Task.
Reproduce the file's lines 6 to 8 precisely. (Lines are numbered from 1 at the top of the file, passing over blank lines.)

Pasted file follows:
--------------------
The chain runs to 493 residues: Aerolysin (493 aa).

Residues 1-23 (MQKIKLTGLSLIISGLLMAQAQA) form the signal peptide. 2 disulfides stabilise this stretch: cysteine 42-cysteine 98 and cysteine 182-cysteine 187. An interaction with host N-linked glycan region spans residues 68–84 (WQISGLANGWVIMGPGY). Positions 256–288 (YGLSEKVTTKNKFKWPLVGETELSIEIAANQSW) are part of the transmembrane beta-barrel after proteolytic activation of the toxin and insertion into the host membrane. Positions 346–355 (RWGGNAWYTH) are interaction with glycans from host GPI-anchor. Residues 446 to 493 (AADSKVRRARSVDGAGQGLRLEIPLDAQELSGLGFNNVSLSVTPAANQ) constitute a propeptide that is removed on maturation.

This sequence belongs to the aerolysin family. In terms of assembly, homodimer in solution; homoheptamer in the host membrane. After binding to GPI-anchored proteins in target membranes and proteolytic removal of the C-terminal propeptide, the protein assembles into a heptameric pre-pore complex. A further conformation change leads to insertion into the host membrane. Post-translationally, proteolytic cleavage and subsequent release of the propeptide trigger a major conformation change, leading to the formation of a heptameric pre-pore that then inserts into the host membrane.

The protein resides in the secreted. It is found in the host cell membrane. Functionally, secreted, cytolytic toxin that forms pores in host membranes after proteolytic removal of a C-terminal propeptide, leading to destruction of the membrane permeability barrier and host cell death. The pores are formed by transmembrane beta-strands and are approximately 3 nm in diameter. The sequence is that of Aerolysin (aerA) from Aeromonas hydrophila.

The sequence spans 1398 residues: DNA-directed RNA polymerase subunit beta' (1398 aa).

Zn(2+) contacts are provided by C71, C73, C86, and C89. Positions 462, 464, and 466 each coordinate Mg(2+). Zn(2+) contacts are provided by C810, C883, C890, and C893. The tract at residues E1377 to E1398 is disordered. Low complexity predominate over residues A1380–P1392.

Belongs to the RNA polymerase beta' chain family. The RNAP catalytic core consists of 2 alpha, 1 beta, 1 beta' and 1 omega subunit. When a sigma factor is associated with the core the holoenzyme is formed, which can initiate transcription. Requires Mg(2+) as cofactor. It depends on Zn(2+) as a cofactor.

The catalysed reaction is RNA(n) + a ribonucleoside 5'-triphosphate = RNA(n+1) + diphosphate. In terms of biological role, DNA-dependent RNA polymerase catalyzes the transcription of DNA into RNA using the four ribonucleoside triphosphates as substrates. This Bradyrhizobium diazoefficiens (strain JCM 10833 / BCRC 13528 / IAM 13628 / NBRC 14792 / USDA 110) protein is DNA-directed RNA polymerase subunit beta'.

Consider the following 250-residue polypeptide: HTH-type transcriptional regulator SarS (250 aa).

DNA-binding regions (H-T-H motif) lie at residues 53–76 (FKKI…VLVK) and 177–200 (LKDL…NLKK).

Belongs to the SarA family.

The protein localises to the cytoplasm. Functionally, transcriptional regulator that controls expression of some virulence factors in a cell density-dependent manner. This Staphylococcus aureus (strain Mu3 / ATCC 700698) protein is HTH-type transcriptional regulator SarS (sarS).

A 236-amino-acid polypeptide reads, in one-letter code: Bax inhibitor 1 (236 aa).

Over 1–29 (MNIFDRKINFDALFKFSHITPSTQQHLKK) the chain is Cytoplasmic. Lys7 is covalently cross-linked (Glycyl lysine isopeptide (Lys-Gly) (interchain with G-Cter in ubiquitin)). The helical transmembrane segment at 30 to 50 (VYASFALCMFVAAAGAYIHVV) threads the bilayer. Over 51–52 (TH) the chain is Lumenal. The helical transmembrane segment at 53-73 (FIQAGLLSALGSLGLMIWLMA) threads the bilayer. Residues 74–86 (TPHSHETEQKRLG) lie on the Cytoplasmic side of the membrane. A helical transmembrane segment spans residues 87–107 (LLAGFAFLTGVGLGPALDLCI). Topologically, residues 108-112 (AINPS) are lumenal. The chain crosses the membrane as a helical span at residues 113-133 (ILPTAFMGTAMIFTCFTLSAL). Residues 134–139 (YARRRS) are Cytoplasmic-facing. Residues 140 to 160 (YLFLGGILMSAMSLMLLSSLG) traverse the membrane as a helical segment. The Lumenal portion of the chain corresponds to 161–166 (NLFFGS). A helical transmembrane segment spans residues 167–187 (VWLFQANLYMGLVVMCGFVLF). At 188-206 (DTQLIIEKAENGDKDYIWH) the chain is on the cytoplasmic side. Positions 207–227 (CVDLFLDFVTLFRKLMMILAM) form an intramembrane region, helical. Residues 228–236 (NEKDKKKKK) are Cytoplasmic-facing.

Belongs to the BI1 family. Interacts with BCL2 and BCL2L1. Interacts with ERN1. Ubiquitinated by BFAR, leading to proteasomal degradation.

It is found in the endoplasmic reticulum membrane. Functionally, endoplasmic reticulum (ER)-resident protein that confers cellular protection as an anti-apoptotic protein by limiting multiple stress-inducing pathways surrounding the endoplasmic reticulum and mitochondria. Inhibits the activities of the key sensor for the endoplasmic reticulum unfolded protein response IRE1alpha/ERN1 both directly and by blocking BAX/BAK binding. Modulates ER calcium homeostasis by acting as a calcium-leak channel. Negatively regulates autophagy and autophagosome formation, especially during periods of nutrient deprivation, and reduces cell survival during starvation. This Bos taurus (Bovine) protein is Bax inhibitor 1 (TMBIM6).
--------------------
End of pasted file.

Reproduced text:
Zn(2+) contacts are provided by C71, C73, C86, and C89. Positions 462, 464, and 466 each coordinate Mg(2+). Zn(2+) contacts are provided by C810, C883, C890, and C893. The tract at residues E1377 to E1398 is disordered. Low complexity predominate over residues A1380–P1392.

Belongs to the RNA polymerase beta' chain family. The RNAP catalytic core consists of 2 alpha, 1 beta, 1 beta' and 1 omega subunit. When a sigma factor is associated with the core the holoenzyme is formed, which can initiate transcription. Requires Mg(2+) as cofactor. It depends on Zn(2+) as a cofactor.

The catalysed reaction is RNA(n) + a ribonucleoside 5'-triphosphate = RNA(n+1) + diphosphate. In terms of biological role, DNA-dependent RNA polymerase catalyzes the transcription of DNA into RNA using the four ribonucleoside triphosphates as substrates. This Bradyrhizobium diazoefficiens (strain JCM 10833 / BCRC 13528 / IAM 13628 / NBRC 14792 / USDA 110) protein is DNA-directed RNA polymerase subunit beta'.